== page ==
He's the world's favorite web-slinging superhero, practically the owner of the red and blue color combo, and the unofficial mascot of the world's largest entertainment companies. We all know Spider-Man, whether you love him or hate him, but let's be honest... you probably love him. But what makes Spiderman so special to millions of people around the world, and why is it that we rarely see this much support for the average comic book character? The truth is, there are probably a lot more answers than you think.
Peter Parker, also known as Spider-Man, has been apart of Marvel's roster of heroes since 1962 when he appeared in the comic book, Amazing Fantasy #15. Created by Stan Lee and Steve Ditko, Spiderman has since gone on to become one of the most recognizable and beloved characters in all of fiction. While you could argue that characters like Batman or Superman deserve this level of praise, what makes Peter Parker such an enjoyable character to observe is just how different he is from his fellow superheroes from Marvel and DC Comics alike.
Despite the iconic status of heroes like Batman, Aquaman, Superman, Wolverine, and many others, they're not exactly relatable. While it's easy to get engrossed in their stories, it's not easy to picture yourself in their shoes because you're probably not a multi-billionaire or an alien from Krypton, or a man who can control the ocean, you're just a person, and so is Spider-Man. Despite his powers, intelligence, and super abilities, what makes Spider-Man so special lies in his relatability, from every aspect of him down to the very suit he wears. Spider-Man's signature red and blue, skin tight suit is one of the very few costumes in the comic book world that covers the entire body. While that may seem insignificant, it makes it so that anyone of any race, any nationality, any gender can picture themselves in that suit because of just how much is concealed. In a world where the majority of superheroes are white men, seeing a noble role you could envision yourself in must have been a breath of fresh air for the children who grew up reading his comics. In 2011, the world would finally be introduced to the afrolatino Spider-Man that we've all come to know and love, Miles Morales, who has since starred in two movies, and his own video game. Spider-Man might just be a character to some, but to others, he's a beacon of hope for a more diverse era of entertainment.
Unlike the majority of superheroes, Spider-Man is someone you can relate to. There is just as much written about the life of Peter Parker as the life or Spider-Man. Peter isn't an orphaned billionaire or some kind of god, he's just a kid with the same problems as any other New York teenagers. He struggles with his relationships, finances, work life, he really is just a normal person. Even his villains are human (or at least used to be). Unlike other heroes, he doesn't always get the girl, he doesn't always succeed, he isn't universally adored. Thanks to tabloid publications like The Daily Bugle run by J. Jonah Jameson, Spider-Man is seen as a reckless vigilante instead of a superhero. Deep down, this is something that a lot of us can relate to, being despised by something you love so much and have worked so hard to protect. It's these little details that make Spider-Man's story so relatable, so human. It's easy to put yourself in the shoes of Spider-Man because on some level, we're all Spider-Man.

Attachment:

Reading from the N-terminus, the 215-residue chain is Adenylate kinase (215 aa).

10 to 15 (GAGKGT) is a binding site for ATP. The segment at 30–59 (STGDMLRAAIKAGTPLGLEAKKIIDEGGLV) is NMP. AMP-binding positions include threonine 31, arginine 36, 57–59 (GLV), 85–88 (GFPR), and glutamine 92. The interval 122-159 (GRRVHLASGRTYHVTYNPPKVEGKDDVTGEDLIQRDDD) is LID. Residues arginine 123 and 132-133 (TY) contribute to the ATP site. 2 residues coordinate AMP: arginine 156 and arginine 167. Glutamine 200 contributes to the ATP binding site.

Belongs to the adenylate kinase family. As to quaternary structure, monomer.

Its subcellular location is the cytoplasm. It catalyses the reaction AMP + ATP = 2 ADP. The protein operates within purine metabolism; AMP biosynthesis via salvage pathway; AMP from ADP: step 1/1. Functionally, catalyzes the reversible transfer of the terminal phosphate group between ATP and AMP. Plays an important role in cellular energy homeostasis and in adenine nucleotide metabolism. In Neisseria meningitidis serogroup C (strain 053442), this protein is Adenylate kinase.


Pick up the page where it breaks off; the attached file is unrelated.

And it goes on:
Even for those who don't read comic books, Spider-Man is still an ever-present figure in pop culture. Before there was a new Marvel movie coming out every other month, they were few and far between. For millions of people, the first interaction they had with the world of Marvel was at the movie theater in 2002, watching Sam Raimi's Spider-Man. Despite how critical people seem to be towards superhero movies nowadays, the Raimi Spider-Man trilogy is the one that people just can't bring themselves to hate. Does nostalgia have a part to play in this? Of course, but the movies also have so much genuine heart. Their rough-around-the-edges look add to their charm. Although The Amazing Spider-Man movies years later were not nearly as well received, they've since gained a cult following, it seems like people just can't bring themselves to hate Peter Parker. In 2018, the iconic character received his most critically acclaimed movie yet in the form of Spider-Man: Into The Spiderverse, this time featuring Miles Morales as well as Peter B. Parker and Gwen Stacy. This eventually led to the first Academy Award for the iconic superhero.
On December 17th, 2021, after months of waiting, the world finally got to see the highly anticipated Spider-Man: No Way Home, the third installment in the Jon Watts trilogy. Even though it's been less than a month since the film's release, it has already made over $1.5 billion dollars, making it the 8th highest grossing movie of all time in less than four weeks.
Despite being created over half a century ago, it appears that we're currently living in the golden age of Spider-Man.